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Colorado Voices: Remembering The Boulder Activists Killed in 1974 Bombings

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A summer of protest is stirring memories of six activists who died in Boulder in a pair of car bombings in 1974.

Colorado Voices

Colorado Voices: Los Seis de Boulder

Rating: TV-PG

A summer of protest is stirring memories of six activists killed in Boulder in 1974.

In May of 1974, two separate car bombs in Boulder killed six people, who have become known as Los Seis de Boulder: Francisco Dougherty, Florencio Granado, Heriberto Teran, Neva Romero, Reyes Martinez and Una Jaakola.

Those who died were current or former University of Colorado Boulder students, and the bombings occurred during a time the activists were protesting the treatment of Mexican-American students at the university. This summer’s Black Lives Matter protests are illustrating that there are still major concerns about inequality today.

“I want a society where I can be who I am without worrying about what’s going to happen to me because of where I'm at... I want a society where I can get educated and learn the things I want, without having to feel harassed or like I don’t belong in a place,” said historian Jason Romero, Jr. “My dream is we don’t have to deal with any of those things, that we can walk around a campus and feel like we belong. And when I think about these individuals... that’s what their fight started with, the fight for parity.”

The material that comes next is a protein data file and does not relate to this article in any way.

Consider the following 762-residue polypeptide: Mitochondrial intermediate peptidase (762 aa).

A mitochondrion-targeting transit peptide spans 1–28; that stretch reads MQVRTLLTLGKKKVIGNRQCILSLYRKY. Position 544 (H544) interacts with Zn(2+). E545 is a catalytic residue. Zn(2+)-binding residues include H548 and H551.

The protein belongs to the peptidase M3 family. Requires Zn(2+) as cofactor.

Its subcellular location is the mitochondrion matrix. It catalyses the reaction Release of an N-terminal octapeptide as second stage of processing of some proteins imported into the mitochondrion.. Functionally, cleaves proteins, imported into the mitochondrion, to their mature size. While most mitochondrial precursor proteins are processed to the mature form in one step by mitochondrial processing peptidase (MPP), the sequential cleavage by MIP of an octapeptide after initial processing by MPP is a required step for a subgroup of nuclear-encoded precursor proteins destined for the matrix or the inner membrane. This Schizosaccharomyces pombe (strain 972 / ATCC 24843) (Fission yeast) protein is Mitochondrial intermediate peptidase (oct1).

No one has been charged in connection with the bombings. Law enforcement investigations suggested the activists detonated the explosions accidentally, but the bombings have not been officially solved.

In May, the city of Boulder dedicated a memorial stone at one of the bombing sites near the Chautauqua Auditorium.

Michelle Jaakola Steinwand visits the new memorial marker honoring her sister.

Michelle Jaakola Steinwand helped dedicate the marker in memory of her sister, Una Jaakola, who she remembers as “a well-rounded Midwestern girl who was always interested in helping other people.”

“This rock will be here for a long, long time. And I imagine generations of folks stopping and seeing this and being curious. It’s a permanent statement,” Jaakola Steinwand said.

“I think we’re gonna see this story become something that people are wanting to do research on… Hopefully as time goes on we can get a little bit better of an understanding as to what happened because this story is, I think, one of the greatest mysteries, in not just Boulder county but in all of Colorado, the entire southwest United States,” Romero said. "I hope that someday we do find out more about what happened."

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